14. Bown, C. P., & Crowley, M. A. (2013). Self-enforcing trade agreements: evidence from time-varying trade policy. American Economic Review, 103(2), 1071–1090Google Scholar
  15. Broda, C., Limão, N., & Weinstein, D. E. (2008). Optimal tariffs and market power: The evidence. American Economic Review, 98(5), 2032–2065.CrossRefGoogle Scholar
  16. Davis, S. J., & Haltiwanger, J. (1992). Gross job creation, gross job destruction, and employment reallocation. Quarterly Journal of Economics, 107(3), 819–863.CrossRefGoogle Scholar
  17. Durling, J. P., & Prusa, T. J. (2003). Using safeguard protection to raise domestic rivals’ cost. Japan and the World Economy, 15(1), 47–68.CrossRefGoogle Scholar
  18. Durling, J. P., & Prusa, T. J. (2006). The trade effects associated with an antidumping epidemic: The hot-rolled steel market, 1996–2001. European Journal of Political Economy, 22(3), 675–695.CrossRefGoogle Scholar
  19. Johnson, H. G. (1953–4). Optimum tariffs and retaliation. Review of Economic Studies, 21(2), 142–53.Google Scholar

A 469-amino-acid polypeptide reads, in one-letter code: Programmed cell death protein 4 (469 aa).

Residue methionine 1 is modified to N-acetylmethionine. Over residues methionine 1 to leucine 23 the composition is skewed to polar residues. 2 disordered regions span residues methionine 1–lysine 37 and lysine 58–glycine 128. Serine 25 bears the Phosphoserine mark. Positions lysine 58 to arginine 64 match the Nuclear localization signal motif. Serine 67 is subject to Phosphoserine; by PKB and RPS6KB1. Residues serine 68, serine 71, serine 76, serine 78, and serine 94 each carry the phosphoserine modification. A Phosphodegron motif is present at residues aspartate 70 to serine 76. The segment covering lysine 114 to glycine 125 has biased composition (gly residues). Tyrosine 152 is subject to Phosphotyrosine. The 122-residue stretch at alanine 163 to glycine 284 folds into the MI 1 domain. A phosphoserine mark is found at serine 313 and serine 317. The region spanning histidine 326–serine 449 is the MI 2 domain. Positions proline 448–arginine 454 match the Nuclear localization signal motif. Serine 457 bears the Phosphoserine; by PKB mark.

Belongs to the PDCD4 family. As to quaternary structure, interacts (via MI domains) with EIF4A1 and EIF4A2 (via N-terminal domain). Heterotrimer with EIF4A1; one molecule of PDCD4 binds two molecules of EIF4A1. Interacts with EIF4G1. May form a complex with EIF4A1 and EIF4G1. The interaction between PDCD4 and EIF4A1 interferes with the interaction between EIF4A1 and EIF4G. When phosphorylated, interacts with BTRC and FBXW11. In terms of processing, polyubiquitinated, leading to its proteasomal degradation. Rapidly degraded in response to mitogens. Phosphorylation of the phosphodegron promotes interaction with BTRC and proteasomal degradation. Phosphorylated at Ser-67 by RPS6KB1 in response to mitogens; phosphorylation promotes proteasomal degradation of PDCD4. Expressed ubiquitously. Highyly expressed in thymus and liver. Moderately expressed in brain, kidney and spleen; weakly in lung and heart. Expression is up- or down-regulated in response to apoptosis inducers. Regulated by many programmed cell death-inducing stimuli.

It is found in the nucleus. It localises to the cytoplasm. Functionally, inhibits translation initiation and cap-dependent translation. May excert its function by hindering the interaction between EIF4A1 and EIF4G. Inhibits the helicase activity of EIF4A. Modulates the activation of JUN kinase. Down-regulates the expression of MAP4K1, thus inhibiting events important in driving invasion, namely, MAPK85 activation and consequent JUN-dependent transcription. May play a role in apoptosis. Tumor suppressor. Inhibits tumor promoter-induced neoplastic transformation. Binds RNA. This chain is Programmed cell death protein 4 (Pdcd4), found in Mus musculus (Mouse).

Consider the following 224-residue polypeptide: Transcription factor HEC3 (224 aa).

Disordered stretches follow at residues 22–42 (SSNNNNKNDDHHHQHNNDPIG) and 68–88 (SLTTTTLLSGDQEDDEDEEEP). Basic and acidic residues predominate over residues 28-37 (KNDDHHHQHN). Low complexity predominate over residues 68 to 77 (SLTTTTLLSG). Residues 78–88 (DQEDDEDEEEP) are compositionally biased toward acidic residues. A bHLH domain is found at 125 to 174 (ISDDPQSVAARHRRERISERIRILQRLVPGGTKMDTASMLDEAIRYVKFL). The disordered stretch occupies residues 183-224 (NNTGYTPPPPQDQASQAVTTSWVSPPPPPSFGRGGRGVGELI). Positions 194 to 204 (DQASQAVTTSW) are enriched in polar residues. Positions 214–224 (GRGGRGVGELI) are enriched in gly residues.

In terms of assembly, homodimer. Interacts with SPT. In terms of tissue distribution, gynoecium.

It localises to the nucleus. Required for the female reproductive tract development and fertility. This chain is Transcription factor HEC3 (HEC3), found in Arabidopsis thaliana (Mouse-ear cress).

20. Konings, J., Vandenbussche, H., & Springael, L. (2001). Import diversion under European antidumping policy. Journal of Industry, Competition and Trade, 1(3), 283–299.CrossRefGoogle Scholar
  21. Krishna, P. (2004). The economics of preferential trade agreements. In E. K. Choi & J. Hartigan (Eds.), Handbook of international trade (Vol. II, pp. 294–312). Malden, MA: Blackwell Publishers.Google Scholar
  22. Liebman, B., & Tomlin, K. M. (2007). Steel safeguards and the welfare of U.S. steel firms and downstream consumers of steel: A shareholder wealth perspective. Canadian Journal of Economics, 40(3), 812–842.CrossRefGoogle Scholar